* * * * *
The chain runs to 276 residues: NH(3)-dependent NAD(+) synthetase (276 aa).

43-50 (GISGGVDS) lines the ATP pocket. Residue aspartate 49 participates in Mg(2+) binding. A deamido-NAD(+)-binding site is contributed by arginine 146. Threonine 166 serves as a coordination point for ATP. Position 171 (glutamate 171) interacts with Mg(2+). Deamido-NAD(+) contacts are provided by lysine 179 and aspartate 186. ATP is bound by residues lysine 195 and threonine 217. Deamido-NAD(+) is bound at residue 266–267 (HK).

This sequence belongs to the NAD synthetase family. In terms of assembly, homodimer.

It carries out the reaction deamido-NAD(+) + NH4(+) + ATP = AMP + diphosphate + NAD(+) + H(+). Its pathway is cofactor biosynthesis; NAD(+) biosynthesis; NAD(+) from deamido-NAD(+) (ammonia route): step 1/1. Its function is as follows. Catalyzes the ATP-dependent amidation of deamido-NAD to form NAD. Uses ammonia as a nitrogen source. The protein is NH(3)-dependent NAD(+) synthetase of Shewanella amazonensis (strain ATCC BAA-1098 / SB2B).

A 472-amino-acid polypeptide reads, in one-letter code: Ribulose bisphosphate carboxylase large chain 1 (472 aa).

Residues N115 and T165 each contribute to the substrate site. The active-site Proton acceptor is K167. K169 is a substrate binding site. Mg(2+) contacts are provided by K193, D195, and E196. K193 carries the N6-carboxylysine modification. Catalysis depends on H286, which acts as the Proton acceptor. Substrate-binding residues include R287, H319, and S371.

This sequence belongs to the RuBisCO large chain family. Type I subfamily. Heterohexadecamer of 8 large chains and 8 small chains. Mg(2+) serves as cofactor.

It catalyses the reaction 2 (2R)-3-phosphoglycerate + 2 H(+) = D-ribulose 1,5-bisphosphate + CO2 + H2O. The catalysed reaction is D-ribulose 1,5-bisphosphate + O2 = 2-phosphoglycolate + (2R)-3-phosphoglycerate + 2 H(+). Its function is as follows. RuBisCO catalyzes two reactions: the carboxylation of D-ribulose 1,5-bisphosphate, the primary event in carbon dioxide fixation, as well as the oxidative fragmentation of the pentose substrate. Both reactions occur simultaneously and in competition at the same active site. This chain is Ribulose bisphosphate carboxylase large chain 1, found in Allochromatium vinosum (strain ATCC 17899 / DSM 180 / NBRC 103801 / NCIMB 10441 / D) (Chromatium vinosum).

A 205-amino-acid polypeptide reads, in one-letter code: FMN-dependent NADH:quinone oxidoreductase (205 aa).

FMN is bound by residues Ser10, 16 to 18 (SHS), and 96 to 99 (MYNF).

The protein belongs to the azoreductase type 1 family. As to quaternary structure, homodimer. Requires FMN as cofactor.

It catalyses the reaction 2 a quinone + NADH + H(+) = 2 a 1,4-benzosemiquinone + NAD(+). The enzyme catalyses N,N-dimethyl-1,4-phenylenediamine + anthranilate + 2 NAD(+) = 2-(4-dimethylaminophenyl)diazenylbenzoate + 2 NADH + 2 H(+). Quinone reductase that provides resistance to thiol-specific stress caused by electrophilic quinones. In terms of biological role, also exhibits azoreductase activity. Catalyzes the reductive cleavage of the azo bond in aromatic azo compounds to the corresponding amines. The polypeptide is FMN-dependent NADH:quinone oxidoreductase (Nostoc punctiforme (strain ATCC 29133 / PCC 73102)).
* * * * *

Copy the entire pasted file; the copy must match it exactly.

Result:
The chain runs to 276 residues: NH(3)-dependent NAD(+) synthetase (276 aa).

43-50 (GISGGVDS) lines the ATP pocket. Residue aspartate 49 participates in Mg(2+) binding. A deamido-NAD(+)-binding site is contributed by arginine 146. Threonine 166 serves as a coordination point for ATP. Position 171 (glutamate 171) interacts with Mg(2+). Deamido-NAD(+) contacts are provided by lysine 179 and aspartate 186. ATP is bound by residues lysine 195 and threonine 217. Deamido-NAD(+) is bound at residue 266–267 (HK).

This sequence belongs to the NAD synthetase family. In terms of assembly, homodimer.

It carries out the reaction deamido-NAD(+) + NH4(+) + ATP = AMP + diphosphate + NAD(+) + H(+). Its pathway is cofactor biosynthesis; NAD(+) biosynthesis; NAD(+) from deamido-NAD(+) (ammonia route): step 1/1. Its function is as follows. Catalyzes the ATP-dependent amidation of deamido-NAD to form NAD. Uses ammonia as a nitrogen source. The protein is NH(3)-dependent NAD(+) synthetase of Shewanella amazonensis (strain ATCC BAA-1098 / SB2B).

A 472-amino-acid polypeptide reads, in one-letter code: Ribulose bisphosphate carboxylase large chain 1 (472 aa).

Residues N115 and T165 each contribute to the substrate site. The active-site Proton acceptor is K167. K169 is a substrate binding site. Mg(2+) contacts are provided by K193, D195, and E196. K193 carries the N6-carboxylysine modification. Catalysis depends on H286, which acts as the Proton acceptor. Substrate-binding residues include R287, H319, and S371.

This sequence belongs to the RuBisCO large chain family. Type I subfamily. Heterohexadecamer of 8 large chains and 8 small chains. Mg(2+) serves as cofactor.

It catalyses the reaction 2 (2R)-3-phosphoglycerate + 2 H(+) = D-ribulose 1,5-bisphosphate + CO2 + H2O. The catalysed reaction is D-ribulose 1,5-bisphosphate + O2 = 2-phosphoglycolate + (2R)-3-phosphoglycerate + 2 H(+). Its function is as follows. RuBisCO catalyzes two reactions: the carboxylation of D-ribulose 1,5-bisphosphate, the primary event in carbon dioxide fixation, as well as the oxidative fragmentation of the pentose substrate. Both reactions occur simultaneously and in competition at the same active site. This chain is Ribulose bisphosphate carboxylase large chain 1, found in Allochromatium vinosum (strain ATCC 17899 / DSM 180 / NBRC 103801 / NCIMB 10441 / D) (Chromatium vinosum).

A 205-amino-acid polypeptide reads, in one-letter code: FMN-dependent NADH:quinone oxidoreductase (205 aa).

FMN is bound by residues Ser10, 16 to 18 (SHS), and 96 to 99 (MYNF).

The protein belongs to the azoreductase type 1 family. As to quaternary structure, homodimer. Requires FMN as cofactor.

It catalyses the reaction 2 a quinone + NADH + H(+) = 2 a 1,4-benzosemiquinone + NAD(+). The enzyme catalyses N,N-dimethyl-1,4-phenylenediamine + anthranilate + 2 NAD(+) = 2-(4-dimethylaminophenyl)diazenylbenzoate + 2 NADH + 2 H(+). Quinone reductase that provides resistance to thiol-specific stress caused by electrophilic quinones. In terms of biological role, also exhibits azoreductase activity. Catalyzes the reductive cleavage of the azo bond in aromatic azo compounds to the corresponding amines. The polypeptide is FMN-dependent NADH:quinone oxidoreductase (Nostoc punctiforme (strain ATCC 29133 / PCC 73102)).